Whoa. I’m standing two feet from the stage, holding a camera that I don’t really know how to use, as the stage goes dark, the band comes out and starts a brooding musical intro before the star of the night Vance Joy arrives. Where am I?
Vance Joy is supposed to be playing those pop-radio hits that we imagine sunshine would sound like. He’s got a full backing band and horn section. Isn’t he just an acoustic guitar player? The Fillmore was packed to the rafters for a Tuesday night show in late-March. Building, brooding musical intros are something you get from City and Colour, or Muse, not this Australian folk guitarist. None of this is adding up. But then I hear…
“Ohmigod! He’s so hot!!”
Oh yeah, he’s more than just a great singer-songwriter, he’s attractive AF, too. So maybe that’s why The Fillmore was…filled more. (wah-wah. Lame joke, I know.)
The adoring girls hugging the front row barrier couldn’t help but express their feelings for the shockingly tall (he’s 6′ 4″!), curly-haired, dimpled smile of Vance Joy. Hard to blame them, he’s a good looking fella. But, then he talked to the crowd with his Australian accent and it was game over for the ladies, and most of the men, too.
“Hello Detroit! Thanks for coming out and welcome to the Fire and the Flood tour!” he exclaimed.
As much as we all know Vance Joy for the song “Riptide,” the song I have grown to love the most is “Mess is Mine,” which he opened the set with at The Fillmore in Detroit. A fun tune about taking on someone that you love for who they are, faults and all. The crowd obviously knew the song as they sang along to all of the lyrics. A moving moment to start the show and it only got better from there.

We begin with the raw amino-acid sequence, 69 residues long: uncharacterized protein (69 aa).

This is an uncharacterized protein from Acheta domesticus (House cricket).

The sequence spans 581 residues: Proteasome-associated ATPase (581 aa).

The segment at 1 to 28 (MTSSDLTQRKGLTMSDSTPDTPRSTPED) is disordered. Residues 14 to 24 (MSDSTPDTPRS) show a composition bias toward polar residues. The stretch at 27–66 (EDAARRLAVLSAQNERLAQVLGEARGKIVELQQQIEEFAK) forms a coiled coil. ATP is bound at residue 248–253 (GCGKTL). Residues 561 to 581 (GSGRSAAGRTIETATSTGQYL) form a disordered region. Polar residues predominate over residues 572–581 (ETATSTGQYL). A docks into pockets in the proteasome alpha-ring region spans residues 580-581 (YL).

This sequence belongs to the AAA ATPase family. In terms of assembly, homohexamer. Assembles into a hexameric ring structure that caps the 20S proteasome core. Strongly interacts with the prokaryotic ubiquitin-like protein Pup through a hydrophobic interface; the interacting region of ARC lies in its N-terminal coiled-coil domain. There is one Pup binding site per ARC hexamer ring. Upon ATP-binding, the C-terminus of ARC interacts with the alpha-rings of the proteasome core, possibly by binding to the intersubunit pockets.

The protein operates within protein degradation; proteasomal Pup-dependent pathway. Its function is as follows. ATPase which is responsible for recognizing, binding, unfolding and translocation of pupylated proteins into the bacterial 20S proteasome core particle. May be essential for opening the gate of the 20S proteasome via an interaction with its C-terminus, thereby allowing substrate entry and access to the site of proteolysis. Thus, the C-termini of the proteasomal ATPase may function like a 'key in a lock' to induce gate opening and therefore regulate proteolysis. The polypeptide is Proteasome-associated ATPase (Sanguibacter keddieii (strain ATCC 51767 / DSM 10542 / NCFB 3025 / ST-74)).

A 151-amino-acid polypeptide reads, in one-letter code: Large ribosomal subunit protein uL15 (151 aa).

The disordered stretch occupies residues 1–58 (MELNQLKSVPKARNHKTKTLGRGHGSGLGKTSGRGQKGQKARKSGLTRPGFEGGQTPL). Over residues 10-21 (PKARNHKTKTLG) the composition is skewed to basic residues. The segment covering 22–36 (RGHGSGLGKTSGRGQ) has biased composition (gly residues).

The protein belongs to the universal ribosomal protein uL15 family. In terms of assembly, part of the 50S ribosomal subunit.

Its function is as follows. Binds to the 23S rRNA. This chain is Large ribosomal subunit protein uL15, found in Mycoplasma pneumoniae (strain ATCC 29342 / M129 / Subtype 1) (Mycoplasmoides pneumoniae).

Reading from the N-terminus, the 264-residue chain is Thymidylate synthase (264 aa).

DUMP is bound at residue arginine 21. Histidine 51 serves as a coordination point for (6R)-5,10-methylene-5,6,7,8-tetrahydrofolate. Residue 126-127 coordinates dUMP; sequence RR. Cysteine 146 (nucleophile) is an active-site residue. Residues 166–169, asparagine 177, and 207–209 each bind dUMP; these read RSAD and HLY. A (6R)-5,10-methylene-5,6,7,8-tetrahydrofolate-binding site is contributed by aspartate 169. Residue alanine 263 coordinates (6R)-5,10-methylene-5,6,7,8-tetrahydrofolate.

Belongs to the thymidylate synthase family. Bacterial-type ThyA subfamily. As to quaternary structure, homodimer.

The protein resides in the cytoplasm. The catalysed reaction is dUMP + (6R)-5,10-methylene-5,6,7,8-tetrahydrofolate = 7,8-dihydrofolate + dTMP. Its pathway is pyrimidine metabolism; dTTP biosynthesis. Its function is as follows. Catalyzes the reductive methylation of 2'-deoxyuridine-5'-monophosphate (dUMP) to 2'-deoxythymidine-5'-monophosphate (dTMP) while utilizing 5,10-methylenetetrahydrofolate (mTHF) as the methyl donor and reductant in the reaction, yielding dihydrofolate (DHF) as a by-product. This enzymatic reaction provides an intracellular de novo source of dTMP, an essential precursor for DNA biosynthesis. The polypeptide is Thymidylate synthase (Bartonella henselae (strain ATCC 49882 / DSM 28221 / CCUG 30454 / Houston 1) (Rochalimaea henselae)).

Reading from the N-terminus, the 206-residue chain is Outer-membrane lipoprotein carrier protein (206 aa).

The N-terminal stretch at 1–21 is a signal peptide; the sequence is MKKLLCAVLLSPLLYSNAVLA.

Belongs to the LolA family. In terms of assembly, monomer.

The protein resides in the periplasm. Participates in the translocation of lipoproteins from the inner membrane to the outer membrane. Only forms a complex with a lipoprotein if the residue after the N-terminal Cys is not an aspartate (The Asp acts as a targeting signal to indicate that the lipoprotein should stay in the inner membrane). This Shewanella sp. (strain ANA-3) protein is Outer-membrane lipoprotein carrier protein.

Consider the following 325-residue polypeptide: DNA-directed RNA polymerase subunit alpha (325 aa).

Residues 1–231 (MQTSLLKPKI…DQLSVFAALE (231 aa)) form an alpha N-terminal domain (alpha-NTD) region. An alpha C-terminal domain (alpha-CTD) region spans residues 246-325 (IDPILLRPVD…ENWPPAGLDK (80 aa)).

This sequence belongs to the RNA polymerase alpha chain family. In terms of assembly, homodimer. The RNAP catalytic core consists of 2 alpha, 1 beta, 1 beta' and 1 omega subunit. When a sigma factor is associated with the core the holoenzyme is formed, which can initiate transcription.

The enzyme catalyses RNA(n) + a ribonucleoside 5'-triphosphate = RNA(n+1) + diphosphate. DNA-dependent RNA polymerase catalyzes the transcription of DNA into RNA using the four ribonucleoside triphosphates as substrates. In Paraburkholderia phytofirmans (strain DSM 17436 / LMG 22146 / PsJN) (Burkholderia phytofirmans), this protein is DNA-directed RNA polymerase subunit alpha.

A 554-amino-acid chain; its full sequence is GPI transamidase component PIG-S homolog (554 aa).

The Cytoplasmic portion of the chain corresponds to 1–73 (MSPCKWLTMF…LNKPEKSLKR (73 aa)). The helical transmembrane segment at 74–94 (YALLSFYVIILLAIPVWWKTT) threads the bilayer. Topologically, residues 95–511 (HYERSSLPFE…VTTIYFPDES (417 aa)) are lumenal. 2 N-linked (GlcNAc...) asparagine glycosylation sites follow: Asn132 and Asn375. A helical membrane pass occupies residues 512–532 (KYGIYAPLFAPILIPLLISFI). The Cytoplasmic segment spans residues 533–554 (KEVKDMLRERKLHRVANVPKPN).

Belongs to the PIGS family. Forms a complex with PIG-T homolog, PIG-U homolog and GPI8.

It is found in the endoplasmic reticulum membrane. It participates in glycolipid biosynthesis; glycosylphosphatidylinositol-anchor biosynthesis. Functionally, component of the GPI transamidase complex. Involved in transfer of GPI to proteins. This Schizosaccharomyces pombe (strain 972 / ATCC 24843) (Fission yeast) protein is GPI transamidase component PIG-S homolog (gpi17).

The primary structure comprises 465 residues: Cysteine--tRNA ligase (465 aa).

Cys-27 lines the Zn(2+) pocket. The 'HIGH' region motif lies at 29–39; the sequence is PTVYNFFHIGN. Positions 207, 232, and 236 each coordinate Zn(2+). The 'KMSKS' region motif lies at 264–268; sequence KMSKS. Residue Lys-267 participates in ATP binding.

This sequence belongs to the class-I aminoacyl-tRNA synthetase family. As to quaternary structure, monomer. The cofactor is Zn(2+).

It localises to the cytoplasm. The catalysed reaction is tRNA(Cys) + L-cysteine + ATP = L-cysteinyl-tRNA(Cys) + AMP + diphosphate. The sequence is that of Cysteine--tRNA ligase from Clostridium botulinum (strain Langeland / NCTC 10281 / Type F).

With a rather brilliant color light show (look at the rainbow of colors in the photo above!), Vance Joy played most of the tracks from his only full-length studio album, Dream Your Life Away. Judging by the energy of the crowd, the high-point of the night was when he broke out the ukulele to sing us “Riptide.” The song where he, ironically, tells us “you’re gonna sing the words wrong,” as we are all singing the words. I wonder how many other people in the audience found that moment as mind-blowing as I did – other than the stoners.
Come to think of it, that’s my new goal in life: get a pothead really high and sing the lyrics to “Riptide,” then bring up how weird and meta it is and ask them to explain it in all their stoned philosophical glory. Chances are, the response will be the incredibly unsatisfying conclusion of simply, “Whoa, man,” then they move on to eating all the pizza rolls in the house. But still, it would be fun to try.
Vance Joy played a set of about 14 songs, ending with “Riptide” before his two-song encore, concluding the night with the tour namesake, “Fire and the Flood.” His collection of tunes are optimistic in the face of adversity, which is a perfect theme for Detroit. Spring may have officially began on Sunday, but the optimism for warmer weather and a brighter future for the city kicked into overdrive on Tuesday night at The Fillmore, with the help of Vance Joy.